SUNY Chancellor Jim Malatras has announced his resignation, effective Jan. 14.
The embattled leader of the 64-campus university system has faced growing calls for his ouster in recent days following revelations of past comments he made about Lindsey Boylan, a former staffer to ex-Gov. Andrew Cuomo who has accused him of sexual harassment and fostering a toxic work environment. While Malatras had apologized for the comments, the ongoing controversy ultimately proved too difficult for the longtime political insider to overcome.
A SUNY spokesperson did not respond to a request for comment by publication time about who would be acting chancellor next month or what the process would be for finding a permanent replacement, but members of the SUNY Board of Trustees were scheduled to meet midday Thursday. “This is a time for a new beginning,” Bradley Hershenson, a voting ex-officio member of the board and president of the SUNY Student Assembly, said in an interview. “We're excited for the opportunity to work with the Legislature, to work with the board on a search process and be involved in that process.”
A national search for a new chancellor – a process notably skipped when the Board of Trustees decided to hire the longtime Cuomo ally last year – was hardly on the SUNY agenda for 2022 – at least until recent events intervened. Transcripts released by the state attorney general’s office last week showed that Malatras had used profane language in text messages he sent to Cuomo staffers in 2019 after Boylan tweeted about her “toxic and demoralizing” tenure as a gubernatorial economic development aide. "Malatras to Boylan: Go f__ yourself," Malatras, who was president of SUNY Empire State College at the time, said in one message. In another one, he floats the idea of releasing past work “cray” (sic) emails that would undermine her credibility.
Additional reporting in recent days details how Malatras would use similar language with colleagues while leading Empire State College and the Rockefeller Institute of Government. “You have a f---ing bad attitude on everything, lady,” Malatras told one employee of the institute in a 2017 recording obtained by the Times Union. "You drive people crazy!" This comes after a March expose by ProPublica highlighted the role that Malatras had in allegedly helping Cuomo cover up data showing the number of nursing residents who died of COVID-19 in nursing homes.
While Cuomo would eventually resign from office in August, Malatras – who was director of state operations when he left the administration in 2017 – remained in place. SUNY Board of Trustees Chair Merryl Tisch, a prominent donor to Democratic elected officials, remained a key ally until the end and even called legislators in recent days to urge them against joining the growing calls for his resignation. Gov. Kathy Hochul signalled that she had no interest in using her own influence over the university to get Malatras fired. “I’m going to make an overhaul of the SUNY system part of my State of State,” she told reporters this week. “Continuity at this point is important.” Yet, the governor was singing a different tune by Wednesday night when she called Tisch to say Malatras needed to go, according to the New York Post.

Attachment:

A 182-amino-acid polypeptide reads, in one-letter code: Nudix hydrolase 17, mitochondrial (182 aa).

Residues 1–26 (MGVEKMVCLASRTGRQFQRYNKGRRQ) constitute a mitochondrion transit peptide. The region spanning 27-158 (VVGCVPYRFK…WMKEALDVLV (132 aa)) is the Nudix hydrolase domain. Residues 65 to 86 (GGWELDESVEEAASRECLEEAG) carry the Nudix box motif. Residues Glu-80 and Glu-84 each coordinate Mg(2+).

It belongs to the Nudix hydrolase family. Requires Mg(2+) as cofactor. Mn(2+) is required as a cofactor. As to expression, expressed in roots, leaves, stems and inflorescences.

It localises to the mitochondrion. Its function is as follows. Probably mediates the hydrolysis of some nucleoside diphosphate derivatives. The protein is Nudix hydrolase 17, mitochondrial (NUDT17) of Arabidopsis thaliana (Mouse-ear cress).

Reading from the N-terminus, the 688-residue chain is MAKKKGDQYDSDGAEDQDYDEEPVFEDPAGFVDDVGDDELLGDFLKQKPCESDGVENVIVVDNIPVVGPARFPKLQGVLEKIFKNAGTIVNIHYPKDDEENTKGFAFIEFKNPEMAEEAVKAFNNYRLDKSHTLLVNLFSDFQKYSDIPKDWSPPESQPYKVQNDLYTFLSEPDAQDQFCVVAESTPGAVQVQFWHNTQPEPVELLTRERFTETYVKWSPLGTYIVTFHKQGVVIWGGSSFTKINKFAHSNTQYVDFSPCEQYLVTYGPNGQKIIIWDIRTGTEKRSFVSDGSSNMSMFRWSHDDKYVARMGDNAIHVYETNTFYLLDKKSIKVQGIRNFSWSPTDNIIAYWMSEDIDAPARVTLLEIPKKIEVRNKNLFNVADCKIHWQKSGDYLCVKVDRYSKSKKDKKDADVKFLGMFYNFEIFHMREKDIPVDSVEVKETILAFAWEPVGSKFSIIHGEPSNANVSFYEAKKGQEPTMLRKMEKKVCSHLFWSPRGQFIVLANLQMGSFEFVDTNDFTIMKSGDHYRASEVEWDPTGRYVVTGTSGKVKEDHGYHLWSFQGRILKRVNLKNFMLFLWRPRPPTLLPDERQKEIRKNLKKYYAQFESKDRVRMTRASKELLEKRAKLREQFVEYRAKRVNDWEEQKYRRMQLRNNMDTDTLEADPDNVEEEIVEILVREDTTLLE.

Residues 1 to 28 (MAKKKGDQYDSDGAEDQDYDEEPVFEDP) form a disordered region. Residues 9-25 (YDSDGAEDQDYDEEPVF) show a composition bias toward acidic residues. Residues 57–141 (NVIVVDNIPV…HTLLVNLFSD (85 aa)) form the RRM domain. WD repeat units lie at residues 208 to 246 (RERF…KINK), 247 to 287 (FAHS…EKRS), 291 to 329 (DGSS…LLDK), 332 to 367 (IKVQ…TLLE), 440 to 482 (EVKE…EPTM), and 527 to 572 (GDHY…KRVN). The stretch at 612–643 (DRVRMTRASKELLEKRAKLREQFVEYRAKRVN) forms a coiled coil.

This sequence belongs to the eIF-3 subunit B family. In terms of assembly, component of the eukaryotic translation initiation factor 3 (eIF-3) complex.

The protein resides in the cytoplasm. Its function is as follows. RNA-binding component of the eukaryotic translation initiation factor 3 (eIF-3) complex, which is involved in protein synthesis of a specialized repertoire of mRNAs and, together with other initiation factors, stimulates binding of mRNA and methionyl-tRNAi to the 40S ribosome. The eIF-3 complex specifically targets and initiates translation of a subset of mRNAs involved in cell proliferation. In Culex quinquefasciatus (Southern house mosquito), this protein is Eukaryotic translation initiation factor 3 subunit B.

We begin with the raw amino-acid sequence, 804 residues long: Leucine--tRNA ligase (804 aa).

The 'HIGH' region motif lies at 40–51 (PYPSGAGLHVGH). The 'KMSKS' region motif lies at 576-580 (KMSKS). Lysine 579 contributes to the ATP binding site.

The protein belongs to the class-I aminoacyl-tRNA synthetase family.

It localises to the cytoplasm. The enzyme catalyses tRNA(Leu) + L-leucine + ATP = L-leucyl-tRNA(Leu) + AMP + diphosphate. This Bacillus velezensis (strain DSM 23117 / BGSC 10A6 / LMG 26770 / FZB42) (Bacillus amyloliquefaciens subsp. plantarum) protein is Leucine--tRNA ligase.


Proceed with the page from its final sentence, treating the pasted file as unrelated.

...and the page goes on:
During an unrelated press conference, Hochul confirmed that she had called Tisch Wednesday evening to discuss “the future of the SUNY system, and how we can ensure we have the focus that we need, the undistracted attention on making this the world-class university system it should be.” The governor did not say whether she told Tisch that Malatras should resign. She still did not offer her own personal opinion of Malatras or his decision, but said that she is “inclined to work behind the scenes” rather than to “stand out and make proclamations and statements.”
Students, faculty and others were still pushing even as Hochul declined to take a position. More than two dozen state lawmakers had signed onto a letter released Wednesday expressing their opposition to Malatras remaining on the job. While his bosses had said nothing new publicly about making him quit, the embattled chancellor evidently decided by early Thursday that things might be easier in the end if he resigned sooner rather than later given the likelihood that the controversy would continue to drag on for some time. “Recent events surrounding me over the past week have become a distraction,” he said in a statement released Thursday morning. “I believe deeply in an individual’s ability to evolve, change, and grow, but I also believe deeply in SUNY and would never want to be an impediment to its success.”
With reporting by Rebecca C. Lewis
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